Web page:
I confess that I would never say “Great is thy faith” to any of those who are perpetuating the present brokenness and divide in our world today. Though some may have marched or countermarched on Saturday because they believed it was demanded of them by God, I don’t see great faith in any of their lives. Hatred and violence does not come from God. The thing for us to remember is that somewhere in the midst of the horrific tragedy of last weekend is God saw their hearts. He knew the ones who were fighting for His justice in the world. He knew the ones who truly sought healing and wholeness to the brokenness.

The woman in today’s Gospel story was not part of the faith community. To the Jews she was “the other,” an outsider who came to Jesus to be healed. She must have heard about His power, perhaps she was even in one of the crowds who had heard Him preach. Maybe she was in the crowd that ate the fish and the bread in the miracle of the feeding of five thousand. The community (or at least the leaders themselves) thought that the Pharisees and teachers of the law were the faithful ones because they obeyed all the religious rules and did what tradition demanded of them, but they aren’t the ones to whom Jesus says, “Great is thy faith.”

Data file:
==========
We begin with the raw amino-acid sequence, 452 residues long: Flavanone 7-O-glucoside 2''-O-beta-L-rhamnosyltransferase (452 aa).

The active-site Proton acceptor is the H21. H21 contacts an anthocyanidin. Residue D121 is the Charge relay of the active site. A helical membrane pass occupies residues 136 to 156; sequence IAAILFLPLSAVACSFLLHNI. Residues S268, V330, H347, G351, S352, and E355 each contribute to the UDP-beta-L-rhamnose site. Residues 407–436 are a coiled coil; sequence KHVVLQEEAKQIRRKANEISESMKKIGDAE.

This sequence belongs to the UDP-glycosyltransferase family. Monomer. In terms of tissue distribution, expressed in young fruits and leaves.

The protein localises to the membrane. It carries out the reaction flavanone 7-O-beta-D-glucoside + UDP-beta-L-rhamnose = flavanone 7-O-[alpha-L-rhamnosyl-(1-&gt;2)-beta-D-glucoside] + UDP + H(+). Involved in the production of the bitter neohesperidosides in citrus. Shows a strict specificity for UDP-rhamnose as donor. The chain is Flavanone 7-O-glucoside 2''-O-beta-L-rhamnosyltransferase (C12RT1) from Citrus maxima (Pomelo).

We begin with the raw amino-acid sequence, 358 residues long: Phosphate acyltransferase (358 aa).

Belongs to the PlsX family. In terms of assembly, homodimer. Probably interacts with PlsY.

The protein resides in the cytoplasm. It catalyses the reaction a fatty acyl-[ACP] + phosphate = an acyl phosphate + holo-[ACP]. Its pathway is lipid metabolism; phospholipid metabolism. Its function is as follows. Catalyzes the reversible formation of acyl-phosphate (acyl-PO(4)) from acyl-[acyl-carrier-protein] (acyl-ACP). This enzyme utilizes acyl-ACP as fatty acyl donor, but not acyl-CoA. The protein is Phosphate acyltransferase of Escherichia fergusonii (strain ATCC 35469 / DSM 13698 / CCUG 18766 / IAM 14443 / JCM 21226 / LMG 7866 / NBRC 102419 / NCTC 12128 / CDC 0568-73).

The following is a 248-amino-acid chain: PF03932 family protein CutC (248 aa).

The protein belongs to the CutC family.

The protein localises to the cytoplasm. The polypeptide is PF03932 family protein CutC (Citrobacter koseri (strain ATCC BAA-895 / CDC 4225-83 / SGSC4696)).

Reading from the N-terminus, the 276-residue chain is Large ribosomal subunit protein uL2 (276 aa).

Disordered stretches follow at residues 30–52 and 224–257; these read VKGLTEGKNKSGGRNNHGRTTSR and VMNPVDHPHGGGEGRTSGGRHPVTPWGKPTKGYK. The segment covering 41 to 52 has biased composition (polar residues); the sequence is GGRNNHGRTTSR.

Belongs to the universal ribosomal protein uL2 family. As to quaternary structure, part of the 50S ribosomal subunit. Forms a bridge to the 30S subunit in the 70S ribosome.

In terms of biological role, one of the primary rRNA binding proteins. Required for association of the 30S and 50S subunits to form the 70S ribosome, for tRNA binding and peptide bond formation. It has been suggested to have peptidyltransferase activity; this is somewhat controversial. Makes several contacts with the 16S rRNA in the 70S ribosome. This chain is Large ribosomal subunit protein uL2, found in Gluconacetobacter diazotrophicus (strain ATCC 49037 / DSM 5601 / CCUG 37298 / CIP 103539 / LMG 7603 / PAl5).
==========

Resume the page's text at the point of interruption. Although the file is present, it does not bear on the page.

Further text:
Jesus said, “Great is thy faith” to this dog because the woman showed what it means to be faithful. She accepted His judgment: she was a dog. She was a sinner. She needed Him. She probably knew what the Jews thought about her daughter’s demon-possession. She probably understood that she was to blame; she accepted that blame and humbled herself before the Lord. She knew Jesus could fix it. “Yes, Lord, but even the dogs eat the crumbs which fall from their masters’ table.” She sought Jesus’ mercy and had confidence that God’s promises were as real for her as they were for those who wore the identifying marks of God’s covenant people. That is faith.

How hard must it have been for those Pharisees and teachers of the Law, who thought they had great faith, to see Him crediting this dog with a faith that was not obvious in their own lives? What about those disciples? They left homes and families and followed Jesus everywhere and yet in last week’s story about walking on the water in the storm, they had little faith. How could a foreign woman have great faith when they had little? In their failure to trust, the disciples learned that they, too, were sinners in need of a Savior.